It is the all-too-common problem of paralysis and inaction from the international community in the face of mass atrocity crimes. Ethnic cleansing and targeted violence in Sudan were met with complete silence from UN leadership in New York. Despite communicating evidence directly from the site of the atrocities via new digital technologies, the UN failed to acknowledge or respond to the urgent situation. This paralysis allowed the genocide to escalate largely unchecked in its early stages. By the time international pressure mounted and a response finally mobilized, many lives were already lost that could have been saved through swifter action. The case in Sudan shows how inaction in the face of early warning signs can have devastating human costs and allow mass killings to reach genocidal proportions due to a lack of political will to intervene.
Pursuing justice and accountability helps uphold the rights and dignity of victims by investigating their suffering, acknowledging what happened to them, and holding perpetrators responsible through legal means like trials. These actions aim to provide some measure of redress, although support systems are still constrained.
Seventy-five years after these conventions, the international community is still failing in its fundamental responsibility to take all necessary actions to prevent civilians from suffering mass atrocities and rights violations. A renewed, strategic prevention approach is clearly still needed. Only by fully implementing a strategic, prevention-focused approach can the UK and international community hope to finally fulfill the vision of the Universal Declaration and Genocide Convention to ensure that no population ever faces mass atrocities again with impunity. Seventy-five years after these landmark agreements were adopted, honoring their ideals requires renewed commitment and action and adapting to today’s challenges. As long as any community remains at risk of genocide, the unfulfilled duty to protect human rights for all will remain a task for governments around the world. The international has become the domestic. With international crimes coming closer to home than they have since the Cold War, these issues need to be addressed, impunity ended, and the so-called lofty ideal of respect for basic human decency restored across the world. After all this should not be too much to ask for.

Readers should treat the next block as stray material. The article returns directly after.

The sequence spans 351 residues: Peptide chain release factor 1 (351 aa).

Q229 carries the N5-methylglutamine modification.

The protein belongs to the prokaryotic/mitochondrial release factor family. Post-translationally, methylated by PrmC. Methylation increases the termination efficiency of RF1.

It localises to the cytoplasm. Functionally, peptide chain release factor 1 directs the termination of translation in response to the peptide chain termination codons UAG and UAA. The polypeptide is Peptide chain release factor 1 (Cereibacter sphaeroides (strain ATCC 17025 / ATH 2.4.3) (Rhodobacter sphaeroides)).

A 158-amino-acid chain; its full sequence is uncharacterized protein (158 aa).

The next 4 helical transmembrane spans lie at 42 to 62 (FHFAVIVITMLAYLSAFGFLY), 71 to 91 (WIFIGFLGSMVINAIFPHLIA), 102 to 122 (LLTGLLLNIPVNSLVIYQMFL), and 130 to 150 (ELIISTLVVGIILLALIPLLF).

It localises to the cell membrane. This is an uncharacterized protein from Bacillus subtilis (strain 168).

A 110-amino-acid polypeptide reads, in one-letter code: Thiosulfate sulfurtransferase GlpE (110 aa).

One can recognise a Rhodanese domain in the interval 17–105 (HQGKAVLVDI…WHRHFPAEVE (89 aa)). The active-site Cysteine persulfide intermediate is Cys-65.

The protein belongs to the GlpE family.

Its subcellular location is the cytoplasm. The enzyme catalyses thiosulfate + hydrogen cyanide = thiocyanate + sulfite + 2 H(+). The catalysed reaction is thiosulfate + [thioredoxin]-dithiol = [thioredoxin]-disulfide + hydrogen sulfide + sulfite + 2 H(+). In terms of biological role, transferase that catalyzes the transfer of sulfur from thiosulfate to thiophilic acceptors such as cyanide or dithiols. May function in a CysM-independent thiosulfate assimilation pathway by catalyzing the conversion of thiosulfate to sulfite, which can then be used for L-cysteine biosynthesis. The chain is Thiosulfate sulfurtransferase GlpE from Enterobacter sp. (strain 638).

James Joseph is JURIST’s UK Senior Editor and a Ph.D. student at King’s College London.
Opinions expressed in JURIST Commentary are the sole responsibility of the author and do not necessarily reflect the views of JURIST's editors, staff, donors or the University of Pittsburgh.